Eric Clapton (1945–)
Clapton is possibly the most prominent rock guitarist to have emerged from England since the 1960s. At an early stage, his style showed the influences of bluesmen like Big Bill Broonzy, Robert Johnson, and Muddy Waters. His song “After Midnight” is one of 500 songs that shaped rock-and-roll, according to the Rock and Roll Hall of Fame.
In 1963, Clapton joined the seminal rhythm-and-blues group the Yardbirds. Two years later he left the band because he felt that they had become too much of a pop group, making room for Jeff Beck and Jimmy Page, two more guitarists who would become superstars of the British rock and blues scene.
Clapton went to California and joined John Mayall's Bluesbreakers. (Mick Fleetwood, John McVie, and Peter Green, the nucleus of Fleetwood Mac, also played with Mayall.) A year later, Clapton returned to London to form Cream, with bass player Jack Bruce and drummer Ginger Baker.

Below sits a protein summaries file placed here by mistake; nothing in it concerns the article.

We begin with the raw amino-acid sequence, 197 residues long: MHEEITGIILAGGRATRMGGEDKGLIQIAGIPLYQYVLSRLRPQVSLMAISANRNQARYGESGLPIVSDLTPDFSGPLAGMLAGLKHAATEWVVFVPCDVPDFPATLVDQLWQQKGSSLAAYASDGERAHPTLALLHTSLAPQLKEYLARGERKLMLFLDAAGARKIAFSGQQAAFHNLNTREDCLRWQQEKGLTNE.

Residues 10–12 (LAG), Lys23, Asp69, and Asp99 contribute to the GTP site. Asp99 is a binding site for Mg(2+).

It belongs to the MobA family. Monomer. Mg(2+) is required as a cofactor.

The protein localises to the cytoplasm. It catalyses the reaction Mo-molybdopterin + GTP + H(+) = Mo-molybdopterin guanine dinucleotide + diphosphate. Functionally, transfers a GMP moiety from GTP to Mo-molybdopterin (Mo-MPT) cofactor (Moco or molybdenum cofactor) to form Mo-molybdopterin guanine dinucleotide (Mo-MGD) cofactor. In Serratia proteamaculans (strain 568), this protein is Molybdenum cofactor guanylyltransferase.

Following the breakup of Cream in 1968, Clapton formed Blind Faith with his neighbor, Steve Winwood, and ex-Cream drummer Ginger Baker. Blind Faith didn't last long either, and Clapton's next public appearance was as a member of John Lennon's Plastic Ono Band at the Rock ‘n’ Roll Revival Show in Toronto.
In 1970, Clapton formed his own band, Derek and the Dominos, and fell in love with Pattie Harrison, the wife of his close friend George Harrison. In fact, it was Pattie who inspired Eric to write the classic song “Layla.” (Clap-ton eventually married and divorced Pattie.) Clapton retired from the music business for a period while he dealt with a drug problem.
In 1973, Clapton's good friend, The Who's Pete Townshend, organized a concert to help Clapton celebrate beating his drug addition. In return, Clapton appeared as the Preacher in the 1975 film version of The Who's Tommy.
In 1990, Clapton won a